(CNN) -- The president of Bahrain's Center for Human Rights was referred Sunday to Bahrain's military prosecutor for publishing a photograph of a protester who died in custody that officials say he fabricated.
Nabeel Rajab published on his Facebook page images of a man identified as Ali Isa Saqer. The man in the picture has multiple cuts on his front and back and heavy bruising across his body and face.
Saqer, 31, died at a detention center Saturday, according to the general director of Muharraq Governorate Police. He was being held on charges of attempted murder of policemen while trying to run them over with his car on March 13.
Authorities said Saqer was creating chaos at the detention center, and when security forces sought to subdue him, he resisted them and sustained various injuries in the process. He was sent to the hospital, where he later died.
But Rajab and other activists say the photographs of Saqer show he was tortured and killed while in police custody.
"Yes, I have published a picture but this picture was not fabricated. It was an actual picture of a man who had marks on his body from torture," said Rajab.
"But I think I have been targeted not because of that. I have been targeted for my work as a human right defender as I have been one of the main people showing the outside world what's happening ... which was making the government upset and angry," he added.
In a statement on its website, Bahrain's Interior Ministry said the photograph Rajab published is different from the one taken in the presence of a medical examiner after Saqer's death.
The ministry published two photos it also said were of Saqer.
The face of the man in the ministry's photos was blacked out and it was impossible for CNN to independently confirm whether the ministry's images and Rajab's photographs were of the same man.
In the ministry's photographs, minor cuts and bruising can be seen, but nothing suggesting the abuse the photographs posted by Rajab imply.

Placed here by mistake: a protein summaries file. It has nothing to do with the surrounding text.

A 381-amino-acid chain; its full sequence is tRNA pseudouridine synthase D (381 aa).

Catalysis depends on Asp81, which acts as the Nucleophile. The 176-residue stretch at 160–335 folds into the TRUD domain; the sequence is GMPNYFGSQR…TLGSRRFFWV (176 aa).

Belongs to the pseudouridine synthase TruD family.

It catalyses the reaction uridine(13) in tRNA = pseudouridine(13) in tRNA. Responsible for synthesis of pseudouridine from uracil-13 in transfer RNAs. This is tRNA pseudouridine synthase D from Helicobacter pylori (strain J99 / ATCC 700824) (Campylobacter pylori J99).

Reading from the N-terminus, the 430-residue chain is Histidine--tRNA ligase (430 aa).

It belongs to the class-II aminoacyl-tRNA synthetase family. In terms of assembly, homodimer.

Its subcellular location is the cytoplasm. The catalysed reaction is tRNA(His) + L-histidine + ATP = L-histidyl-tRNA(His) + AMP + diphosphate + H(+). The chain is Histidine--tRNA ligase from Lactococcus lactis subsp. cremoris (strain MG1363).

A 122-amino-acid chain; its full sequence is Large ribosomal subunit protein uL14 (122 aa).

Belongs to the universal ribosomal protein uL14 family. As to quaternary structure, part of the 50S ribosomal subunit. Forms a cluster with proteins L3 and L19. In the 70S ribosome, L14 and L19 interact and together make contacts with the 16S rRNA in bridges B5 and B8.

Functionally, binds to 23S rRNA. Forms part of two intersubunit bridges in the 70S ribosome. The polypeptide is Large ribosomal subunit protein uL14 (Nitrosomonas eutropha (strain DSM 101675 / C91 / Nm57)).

A CNN documentary film team recently went to Bahrain, one of the United State's strongest allies in the Middle East, to work on a piece about internet bloggers, activists and the revolutions spreading across the Arab world.
The group had arranged a series of interviews, but most of the sources who had agreed to talk had since disappeared. Family members or others close to the sources said they had been arrested or gone into hiding after security forces raided their homes and threatened them.
While reporting the story, the CNN team was detained by security forces in the street outside Rajab's house. Members of the group were questioned for six hours and released, but warned not to film anything else without permission.
Rajab, who was arrested last month, said that the government is engaged in a campaign of intimidation against him and other activists.
"They said that they were looking for a suspect who was armed and thought I might know him," Rajab said. "They beat me, punched me, kicked me, handcuffed me. Blindfolded me."
The government confirmed Rajab was arrested but did not provide additional details.
Protests swept the strategically important island kingdom earlier this year as populations across the Arab world rose up against their rulers.
Bahrain, where the U.S. Navy anchors its Fifth Fleet, is a small predominantly Shiite country governed by a Sunni royal family.
It called in Saudi Arabia and other regional troops to help end the protests last month.
"I think this is the cost of the human rights work that I do," Rajab said shortly after news of his impending legal battle broke. "I knew that what I am doing is costly and it could cost me my life or my family life and this is the price we are paying for our work as a human rights activist in the region," he said.
CNN's Amber Lyon and Salma Abdelaziz contributed to this report.